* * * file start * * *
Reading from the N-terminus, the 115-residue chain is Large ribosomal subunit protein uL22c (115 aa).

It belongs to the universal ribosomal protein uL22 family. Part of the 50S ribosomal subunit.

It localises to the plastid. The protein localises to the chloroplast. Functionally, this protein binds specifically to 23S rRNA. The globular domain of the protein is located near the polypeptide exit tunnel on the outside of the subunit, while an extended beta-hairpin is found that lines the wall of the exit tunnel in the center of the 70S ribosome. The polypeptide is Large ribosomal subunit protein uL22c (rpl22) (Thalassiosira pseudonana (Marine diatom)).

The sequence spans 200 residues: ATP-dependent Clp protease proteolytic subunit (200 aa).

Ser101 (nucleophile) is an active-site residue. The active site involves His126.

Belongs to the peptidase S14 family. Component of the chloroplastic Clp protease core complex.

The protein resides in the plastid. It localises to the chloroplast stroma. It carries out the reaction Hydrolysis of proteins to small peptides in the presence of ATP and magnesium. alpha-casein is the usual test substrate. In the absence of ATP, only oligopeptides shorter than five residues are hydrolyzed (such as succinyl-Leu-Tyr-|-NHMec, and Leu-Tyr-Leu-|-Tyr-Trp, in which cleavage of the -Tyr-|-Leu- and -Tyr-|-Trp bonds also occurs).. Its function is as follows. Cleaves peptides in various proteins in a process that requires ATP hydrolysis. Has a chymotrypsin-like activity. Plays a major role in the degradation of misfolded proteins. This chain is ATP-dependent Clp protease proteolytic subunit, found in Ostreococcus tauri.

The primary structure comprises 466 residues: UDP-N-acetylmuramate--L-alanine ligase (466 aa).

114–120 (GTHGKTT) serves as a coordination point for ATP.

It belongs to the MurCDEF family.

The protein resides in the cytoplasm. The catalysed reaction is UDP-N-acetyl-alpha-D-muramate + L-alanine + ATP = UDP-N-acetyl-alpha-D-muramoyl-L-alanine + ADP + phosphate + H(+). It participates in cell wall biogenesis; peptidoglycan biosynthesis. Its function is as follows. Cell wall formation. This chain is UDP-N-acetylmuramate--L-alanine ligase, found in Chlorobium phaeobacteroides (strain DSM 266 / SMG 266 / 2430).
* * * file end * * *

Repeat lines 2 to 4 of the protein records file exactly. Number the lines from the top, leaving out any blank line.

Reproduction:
It belongs to the universal ribosomal protein uL22 family. Part of the 50S ribosomal subunit.

It localises to the plastid. The protein localises to the chloroplast. Functionally, this protein binds specifically to 23S rRNA. The globular domain of the protein is located near the polypeptide exit tunnel on the outside of the subunit, while an extended beta-hairpin is found that lines the wall of the exit tunnel in the center of the 70S ribosome. The polypeptide is Large ribosomal subunit protein uL22c (rpl22) (Thalassiosira pseudonana (Marine diatom)).

The sequence spans 200 residues: ATP-dependent Clp protease proteolytic subunit (200 aa).